CSV are very useful formats consumable not only by GIS but also by other platforms and frameworks. It’s one of the most common ways to store and share tabular data.
CSVs can be loaded in QGIS in a couple of ways.
The safest method is using the Add Delimited Text Layer option. I say safest because this option guesses the data type of the columns in your CSV when adding them as layers in QGIS. Most of the time, strings will be considered strings and numbers will be considered as integers or real. This is not the case for the other two options.
When adding a CSV via the Add Vector Layer option or Dragging it into QGIS, the fields become strings by default. This becomes very problematic if you have numeric data in your CSV.
To illustrate: Lets’ say we have a CSV of names and ages of persons (sample.csv) like the one below.
If we import this as a layer in QGIS via the Add Delimited Text Layer and check its fields, we can see that the data types are correct. The Name is a text/string and the Age is an integer.
Now, if you try to import it using the other two options. You’ll notice that the Age field becomes a string.
So how do we solve this? Enter the .csvt file.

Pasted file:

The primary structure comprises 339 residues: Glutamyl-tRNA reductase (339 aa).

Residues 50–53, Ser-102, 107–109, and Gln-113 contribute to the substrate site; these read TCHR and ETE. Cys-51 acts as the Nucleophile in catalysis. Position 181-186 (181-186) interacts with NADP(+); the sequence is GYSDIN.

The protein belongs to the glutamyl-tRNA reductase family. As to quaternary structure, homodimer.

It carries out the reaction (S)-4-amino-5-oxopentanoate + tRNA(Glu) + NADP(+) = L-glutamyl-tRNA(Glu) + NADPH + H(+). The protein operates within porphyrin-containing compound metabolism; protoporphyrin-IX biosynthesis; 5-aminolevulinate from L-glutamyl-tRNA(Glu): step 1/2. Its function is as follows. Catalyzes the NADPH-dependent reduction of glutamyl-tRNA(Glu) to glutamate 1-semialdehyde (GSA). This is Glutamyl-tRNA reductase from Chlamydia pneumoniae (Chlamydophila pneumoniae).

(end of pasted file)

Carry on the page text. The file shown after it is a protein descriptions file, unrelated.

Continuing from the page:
The .csvt file is a one-line text file with a .csvt file extension and holds information on the data types of the columns of the CSV file it corresponds to. CSVTs enable the user to define the following data types: Integer, Real, String, Date (YYYY-MM-DD), Time (HH:MM:SS+nn), and DateTime (YYYY-MM-DD HH:MM:SS+nn).
For example, we can create the following .csvt file (sample.csvt) for our sample csv.
For the .csvt file to work it needs to:
With the .csvt file present, we can see that the data types of the fields in the CSVs are classified by QGIS based on the .csvt when using Add Vector Layer or Dragging the file in QGIS.
And that’s the use of .csvt files in ensuring the correct data type for your CSV fields when not using the Add Delimited Text Layer option when loading them in QGIS.
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